Ancient Nalanda University beckons archaeologists
The Indian sub-continent is rich with ancient ruins waiting to be discovered.
Patna Excavation work has started to find the main gateway to Bihar's 2,500-year-old Nalanda University, considered to be one of the world's first residential universities.
A part of the ruins of the ancient university is still standing but its main entrance is yet to be found.
A team of experts from the Archaeological Survey of India (ASI) started excavation work last week at Ghorakatora mound near Giriyak in Nalanda district, about 100 km from here, to find the main gateway.
"The archaeologists discovered a number of antiquities and that was a positive sign. The ASI is likely to solve the mystery," said P.K. Mishra, ASI's superintending archaeologist, Patna circle.
Mishra said that the excavation was expected to throw fresh light on the ancient Nalanda University.
Nalanda, founded in the fifth century AD, is a famous ancient seat of learning.
Though the Buddha visited Nalanda several times, the centre of Buddhist learning shot to fame much later, during the 5th to the 12th centuries.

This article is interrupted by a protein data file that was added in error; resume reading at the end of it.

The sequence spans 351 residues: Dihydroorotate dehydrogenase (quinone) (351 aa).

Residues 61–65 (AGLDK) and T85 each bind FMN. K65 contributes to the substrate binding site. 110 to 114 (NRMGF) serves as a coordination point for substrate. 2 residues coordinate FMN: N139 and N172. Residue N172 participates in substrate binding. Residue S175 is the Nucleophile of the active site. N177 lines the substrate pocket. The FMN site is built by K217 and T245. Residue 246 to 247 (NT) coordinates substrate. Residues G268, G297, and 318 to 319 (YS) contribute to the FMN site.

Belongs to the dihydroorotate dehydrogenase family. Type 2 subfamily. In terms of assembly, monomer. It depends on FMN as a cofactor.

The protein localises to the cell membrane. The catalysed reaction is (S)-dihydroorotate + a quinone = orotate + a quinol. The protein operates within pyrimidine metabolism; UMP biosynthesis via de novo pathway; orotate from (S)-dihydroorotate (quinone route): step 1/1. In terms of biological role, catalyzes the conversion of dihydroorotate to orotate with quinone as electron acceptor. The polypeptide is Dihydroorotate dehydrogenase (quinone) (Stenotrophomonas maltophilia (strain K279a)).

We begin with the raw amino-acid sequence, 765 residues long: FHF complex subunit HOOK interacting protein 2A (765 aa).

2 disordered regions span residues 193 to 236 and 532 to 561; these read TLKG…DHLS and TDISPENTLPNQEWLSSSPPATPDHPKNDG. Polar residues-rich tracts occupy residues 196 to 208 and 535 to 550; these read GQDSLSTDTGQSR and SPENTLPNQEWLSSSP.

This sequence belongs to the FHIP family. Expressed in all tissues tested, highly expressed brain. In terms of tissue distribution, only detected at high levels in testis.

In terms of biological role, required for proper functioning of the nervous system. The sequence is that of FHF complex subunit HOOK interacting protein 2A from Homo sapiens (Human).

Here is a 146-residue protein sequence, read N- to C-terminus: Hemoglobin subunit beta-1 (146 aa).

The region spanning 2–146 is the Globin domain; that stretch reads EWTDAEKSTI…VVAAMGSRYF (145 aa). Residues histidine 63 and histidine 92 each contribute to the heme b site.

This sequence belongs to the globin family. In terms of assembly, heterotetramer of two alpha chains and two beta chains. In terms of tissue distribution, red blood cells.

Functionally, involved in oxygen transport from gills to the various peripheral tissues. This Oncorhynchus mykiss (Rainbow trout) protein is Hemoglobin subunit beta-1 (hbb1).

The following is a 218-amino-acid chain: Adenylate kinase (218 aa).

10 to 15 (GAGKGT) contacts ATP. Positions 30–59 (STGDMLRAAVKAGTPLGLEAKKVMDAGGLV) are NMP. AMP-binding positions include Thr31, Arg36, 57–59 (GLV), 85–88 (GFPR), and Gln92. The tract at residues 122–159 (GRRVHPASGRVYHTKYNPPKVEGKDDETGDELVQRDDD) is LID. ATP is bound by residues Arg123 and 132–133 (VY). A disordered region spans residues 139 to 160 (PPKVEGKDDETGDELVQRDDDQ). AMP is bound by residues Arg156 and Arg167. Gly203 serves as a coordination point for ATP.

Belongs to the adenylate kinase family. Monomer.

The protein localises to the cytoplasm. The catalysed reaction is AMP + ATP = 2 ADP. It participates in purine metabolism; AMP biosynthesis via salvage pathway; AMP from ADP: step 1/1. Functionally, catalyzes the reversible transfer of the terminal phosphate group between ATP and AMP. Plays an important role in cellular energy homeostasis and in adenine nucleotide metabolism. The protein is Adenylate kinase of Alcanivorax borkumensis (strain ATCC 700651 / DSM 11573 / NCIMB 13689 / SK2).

Hieun Tsang, a famous Chinese scholar, stayed here in the seventh century and left detailed description of the excellence of the education system and purity of monastic life practiced here.
He also gave a vivid account of both the ambience and architecture of this unique university of ancient times.
Tsang stated in his account that the university was spread over 16 sq km. However, till now hardly 1.6 sq km of the ruins of the university has been excavated.
According to ASI, a 1,200-feet high mound - known as Dhamma Khand - is spread over 20 acres. Archaeologists have also discovered a wall under the mound.
The location of the mound - extreme north of the ancient site - and the name of the structure as Dhamma Khand indicate it as the entrance.
Last year, scientists from the Indian Space Research Organisation were asked to help explore the ruins in and around the ancient university.
A year-and-a-half ago, a two-member team of space scientists from the Hyderabad-based National Remote Sensing Agency began fieldwork for satellite imagery exploration.
They reportedly collected data on site settlements and water bodies around the ruins.